Methodism is based on the theology of John Wesley, beginning in the 1730s. Wesley’s influence spread to the Americas by the mid-eighteenth century. While Methodism holds several beliefs similar to other Protestant denominations, John Wesley emphasized what are known as the "means of grace": acts of piety and acts of mercy. Like other mainline Protestant denominations, Methodism believes in salvation through faith alone. It specifies three types of grace: prevenient grace, which is God's active presence in people's lives before they even sense the divine at work in their lives; justifying grace, through which all sins are forgiven by God; and sanctifying grace, which allows people to grow in their ability to live like Jesus. Like many churches, Methodist churches can be decorated quite elaborately with stained glass, marble, etc. However, their decorations are usually more symbolic than literal, such as stained glass windows showing symbols of Christianity, and very rarely will they have any depictions of Jesus or God.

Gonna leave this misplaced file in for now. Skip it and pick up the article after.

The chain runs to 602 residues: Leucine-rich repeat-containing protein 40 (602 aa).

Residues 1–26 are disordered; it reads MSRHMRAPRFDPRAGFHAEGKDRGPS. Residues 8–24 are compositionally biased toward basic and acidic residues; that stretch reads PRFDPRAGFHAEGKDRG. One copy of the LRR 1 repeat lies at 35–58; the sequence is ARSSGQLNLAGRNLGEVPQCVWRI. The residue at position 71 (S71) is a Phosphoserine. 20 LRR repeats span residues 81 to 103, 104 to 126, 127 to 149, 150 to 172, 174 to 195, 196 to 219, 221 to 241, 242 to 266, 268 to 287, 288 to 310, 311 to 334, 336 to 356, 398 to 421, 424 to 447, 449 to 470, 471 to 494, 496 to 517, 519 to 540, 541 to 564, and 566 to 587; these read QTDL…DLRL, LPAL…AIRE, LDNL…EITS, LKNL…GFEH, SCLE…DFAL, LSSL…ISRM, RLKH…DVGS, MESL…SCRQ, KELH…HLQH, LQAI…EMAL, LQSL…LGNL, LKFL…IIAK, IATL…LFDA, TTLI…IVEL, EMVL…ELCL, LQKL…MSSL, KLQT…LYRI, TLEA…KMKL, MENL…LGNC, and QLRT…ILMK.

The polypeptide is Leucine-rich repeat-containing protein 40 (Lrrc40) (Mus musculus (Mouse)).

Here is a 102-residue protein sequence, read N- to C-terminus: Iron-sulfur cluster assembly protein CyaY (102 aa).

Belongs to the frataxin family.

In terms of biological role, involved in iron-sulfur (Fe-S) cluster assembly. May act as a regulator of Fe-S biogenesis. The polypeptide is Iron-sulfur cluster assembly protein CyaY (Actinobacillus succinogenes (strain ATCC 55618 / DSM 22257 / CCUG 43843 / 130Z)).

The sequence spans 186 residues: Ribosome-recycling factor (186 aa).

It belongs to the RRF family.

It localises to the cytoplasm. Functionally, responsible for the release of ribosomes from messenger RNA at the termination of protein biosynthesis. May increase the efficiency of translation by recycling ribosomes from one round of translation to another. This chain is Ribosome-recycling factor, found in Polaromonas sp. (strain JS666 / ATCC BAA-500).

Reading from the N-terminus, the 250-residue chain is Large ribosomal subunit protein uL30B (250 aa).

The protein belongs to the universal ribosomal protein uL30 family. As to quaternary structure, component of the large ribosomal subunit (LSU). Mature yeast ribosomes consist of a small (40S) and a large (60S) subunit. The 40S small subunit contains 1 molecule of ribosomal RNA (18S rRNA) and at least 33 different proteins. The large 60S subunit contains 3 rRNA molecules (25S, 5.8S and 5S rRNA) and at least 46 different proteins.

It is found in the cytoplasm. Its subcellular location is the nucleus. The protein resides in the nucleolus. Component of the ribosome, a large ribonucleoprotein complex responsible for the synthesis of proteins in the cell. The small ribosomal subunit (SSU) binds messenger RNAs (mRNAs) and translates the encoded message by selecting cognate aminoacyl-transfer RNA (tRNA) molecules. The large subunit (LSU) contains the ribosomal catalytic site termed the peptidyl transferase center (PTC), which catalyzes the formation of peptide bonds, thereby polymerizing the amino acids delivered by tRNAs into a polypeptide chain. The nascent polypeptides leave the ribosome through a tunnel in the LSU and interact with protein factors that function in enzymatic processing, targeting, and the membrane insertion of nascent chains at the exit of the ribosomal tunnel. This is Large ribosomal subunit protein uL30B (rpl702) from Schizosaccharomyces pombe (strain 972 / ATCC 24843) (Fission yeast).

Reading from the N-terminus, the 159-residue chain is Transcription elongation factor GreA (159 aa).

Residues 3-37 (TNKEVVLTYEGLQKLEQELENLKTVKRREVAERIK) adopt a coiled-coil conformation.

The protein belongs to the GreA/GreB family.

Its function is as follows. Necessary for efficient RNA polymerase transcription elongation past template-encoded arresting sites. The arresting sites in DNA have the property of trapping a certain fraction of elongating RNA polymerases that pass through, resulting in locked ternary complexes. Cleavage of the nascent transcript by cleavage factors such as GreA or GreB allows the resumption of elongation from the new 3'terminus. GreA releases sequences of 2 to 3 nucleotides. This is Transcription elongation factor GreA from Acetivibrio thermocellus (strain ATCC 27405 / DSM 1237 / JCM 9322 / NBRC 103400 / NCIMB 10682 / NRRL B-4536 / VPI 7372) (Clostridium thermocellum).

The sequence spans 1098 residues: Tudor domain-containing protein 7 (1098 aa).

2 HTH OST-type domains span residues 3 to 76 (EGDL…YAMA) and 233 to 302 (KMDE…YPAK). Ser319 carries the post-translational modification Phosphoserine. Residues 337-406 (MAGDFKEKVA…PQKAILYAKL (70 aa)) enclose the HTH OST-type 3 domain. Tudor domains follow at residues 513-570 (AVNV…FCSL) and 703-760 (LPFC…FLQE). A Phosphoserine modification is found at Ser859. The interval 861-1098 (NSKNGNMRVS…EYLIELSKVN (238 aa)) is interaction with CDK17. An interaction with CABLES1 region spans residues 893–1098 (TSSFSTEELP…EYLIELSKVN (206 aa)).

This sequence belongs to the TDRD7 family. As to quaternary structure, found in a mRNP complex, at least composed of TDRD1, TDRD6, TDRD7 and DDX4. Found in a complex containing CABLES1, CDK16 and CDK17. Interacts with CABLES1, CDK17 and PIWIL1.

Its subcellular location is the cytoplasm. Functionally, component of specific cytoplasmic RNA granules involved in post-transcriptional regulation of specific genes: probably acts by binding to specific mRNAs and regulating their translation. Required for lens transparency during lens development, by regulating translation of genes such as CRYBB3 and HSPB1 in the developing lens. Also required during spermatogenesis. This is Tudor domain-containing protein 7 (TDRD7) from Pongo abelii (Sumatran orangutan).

Grace United Methodist Church

The congregation of Grace United Methodist Church can be traced back to 1802, when a traveling preacher passed through Harrisburg and began the first Methodist church there. The first permanent church was built in 1820, and the congregation moved in 1839. The church was used as a concert hall on one occasion because, at the time, it had the largest auditorium in Harrisburg. The present structure was dedicated in 1878, but the present name was not adopted until 1968. In 1897, following a fire in the Capitol Building, Grace Church became the temporary home to Pennsylvania's legislature. Although only used for this purpose for five months, it took over a year to restore the building for worship.


Click the thumbnails for larger images. Photo by Rebecca Krieger unless otherwise noted.

The chancel of Grace United Methodist Church

Grace United Methodist Church in Harrisburg